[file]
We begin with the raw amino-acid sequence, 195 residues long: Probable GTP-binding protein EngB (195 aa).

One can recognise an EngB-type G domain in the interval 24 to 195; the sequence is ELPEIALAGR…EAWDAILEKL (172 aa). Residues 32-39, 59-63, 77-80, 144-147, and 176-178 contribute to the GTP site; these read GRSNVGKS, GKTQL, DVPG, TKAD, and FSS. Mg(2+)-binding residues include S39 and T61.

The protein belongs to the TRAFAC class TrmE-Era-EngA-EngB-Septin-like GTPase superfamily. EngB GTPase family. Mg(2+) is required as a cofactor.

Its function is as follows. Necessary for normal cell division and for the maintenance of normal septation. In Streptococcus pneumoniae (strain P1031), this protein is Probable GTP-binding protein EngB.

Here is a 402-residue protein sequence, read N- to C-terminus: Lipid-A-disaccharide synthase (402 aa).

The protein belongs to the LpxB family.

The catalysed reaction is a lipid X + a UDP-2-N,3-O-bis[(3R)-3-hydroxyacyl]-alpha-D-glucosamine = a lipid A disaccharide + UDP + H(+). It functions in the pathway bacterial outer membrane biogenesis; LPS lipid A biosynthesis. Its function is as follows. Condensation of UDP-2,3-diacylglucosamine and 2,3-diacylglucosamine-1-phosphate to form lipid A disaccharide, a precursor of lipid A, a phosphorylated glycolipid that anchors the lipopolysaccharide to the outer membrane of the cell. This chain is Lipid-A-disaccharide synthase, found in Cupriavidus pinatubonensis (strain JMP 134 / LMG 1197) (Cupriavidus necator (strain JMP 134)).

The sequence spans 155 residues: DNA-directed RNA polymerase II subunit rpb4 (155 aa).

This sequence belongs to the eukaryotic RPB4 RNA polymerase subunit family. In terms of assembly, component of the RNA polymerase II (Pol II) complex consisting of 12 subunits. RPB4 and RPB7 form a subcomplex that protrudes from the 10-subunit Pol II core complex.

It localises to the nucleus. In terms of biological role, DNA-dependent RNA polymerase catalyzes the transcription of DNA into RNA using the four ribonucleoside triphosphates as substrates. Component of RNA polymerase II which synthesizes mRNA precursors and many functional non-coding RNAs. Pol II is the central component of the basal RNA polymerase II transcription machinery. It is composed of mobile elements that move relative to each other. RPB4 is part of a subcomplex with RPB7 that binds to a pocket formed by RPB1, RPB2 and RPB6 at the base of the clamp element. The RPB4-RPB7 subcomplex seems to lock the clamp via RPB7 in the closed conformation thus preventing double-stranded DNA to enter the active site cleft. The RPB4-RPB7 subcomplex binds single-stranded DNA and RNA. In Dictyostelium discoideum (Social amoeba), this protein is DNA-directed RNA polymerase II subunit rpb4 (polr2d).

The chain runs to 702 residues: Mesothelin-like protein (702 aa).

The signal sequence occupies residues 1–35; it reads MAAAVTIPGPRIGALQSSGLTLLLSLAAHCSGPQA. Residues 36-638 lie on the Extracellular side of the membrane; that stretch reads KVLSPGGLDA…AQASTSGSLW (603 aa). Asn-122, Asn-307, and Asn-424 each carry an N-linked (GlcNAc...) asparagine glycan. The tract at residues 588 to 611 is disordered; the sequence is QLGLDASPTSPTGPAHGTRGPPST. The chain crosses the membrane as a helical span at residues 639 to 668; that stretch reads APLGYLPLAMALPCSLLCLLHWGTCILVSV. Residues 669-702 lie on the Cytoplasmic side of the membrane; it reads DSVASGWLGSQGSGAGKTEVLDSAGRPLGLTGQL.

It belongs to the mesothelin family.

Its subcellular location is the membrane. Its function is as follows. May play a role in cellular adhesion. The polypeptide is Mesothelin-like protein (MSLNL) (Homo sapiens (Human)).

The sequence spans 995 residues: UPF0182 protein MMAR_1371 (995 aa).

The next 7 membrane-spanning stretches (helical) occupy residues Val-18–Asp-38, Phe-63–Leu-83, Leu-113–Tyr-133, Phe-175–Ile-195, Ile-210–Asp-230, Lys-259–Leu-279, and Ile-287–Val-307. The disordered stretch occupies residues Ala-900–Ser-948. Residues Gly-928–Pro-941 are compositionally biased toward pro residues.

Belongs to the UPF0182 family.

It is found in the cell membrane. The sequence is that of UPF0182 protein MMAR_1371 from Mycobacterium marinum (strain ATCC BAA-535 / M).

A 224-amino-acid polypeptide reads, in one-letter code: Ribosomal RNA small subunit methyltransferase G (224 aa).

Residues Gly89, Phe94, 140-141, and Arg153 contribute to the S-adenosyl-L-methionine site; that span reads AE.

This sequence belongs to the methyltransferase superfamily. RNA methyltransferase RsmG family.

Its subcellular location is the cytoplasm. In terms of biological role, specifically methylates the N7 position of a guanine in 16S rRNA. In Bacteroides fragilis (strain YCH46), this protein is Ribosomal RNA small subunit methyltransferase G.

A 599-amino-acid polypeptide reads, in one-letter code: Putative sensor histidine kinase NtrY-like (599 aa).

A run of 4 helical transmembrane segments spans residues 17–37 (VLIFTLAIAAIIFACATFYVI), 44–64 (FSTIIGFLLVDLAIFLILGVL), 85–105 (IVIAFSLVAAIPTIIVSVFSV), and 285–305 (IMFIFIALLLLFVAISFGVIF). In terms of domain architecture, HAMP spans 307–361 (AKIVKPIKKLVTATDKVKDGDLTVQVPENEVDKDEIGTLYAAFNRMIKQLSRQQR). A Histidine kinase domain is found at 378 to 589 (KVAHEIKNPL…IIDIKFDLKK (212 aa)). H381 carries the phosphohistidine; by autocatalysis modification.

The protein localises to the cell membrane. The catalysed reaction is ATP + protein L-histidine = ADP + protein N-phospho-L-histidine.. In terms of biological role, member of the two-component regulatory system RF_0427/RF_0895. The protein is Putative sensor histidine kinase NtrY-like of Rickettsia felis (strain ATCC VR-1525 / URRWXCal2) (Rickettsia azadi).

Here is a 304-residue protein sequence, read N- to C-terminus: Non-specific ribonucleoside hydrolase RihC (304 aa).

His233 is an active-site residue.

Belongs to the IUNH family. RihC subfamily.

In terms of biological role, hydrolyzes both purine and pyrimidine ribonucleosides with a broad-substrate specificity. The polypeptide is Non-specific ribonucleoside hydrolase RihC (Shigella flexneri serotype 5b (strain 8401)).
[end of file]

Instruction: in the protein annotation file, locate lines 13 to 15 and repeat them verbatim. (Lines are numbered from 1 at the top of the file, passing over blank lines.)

It belongs to the mesothelin family.

Its subcellular location is the membrane. Its function is as follows. May play a role in cellular adhesion. The polypeptide is Mesothelin-like protein (MSLNL) (Homo sapiens (Human)).

The sequence spans 995 residues: UPF0182 protein MMAR_1371 (995 aa).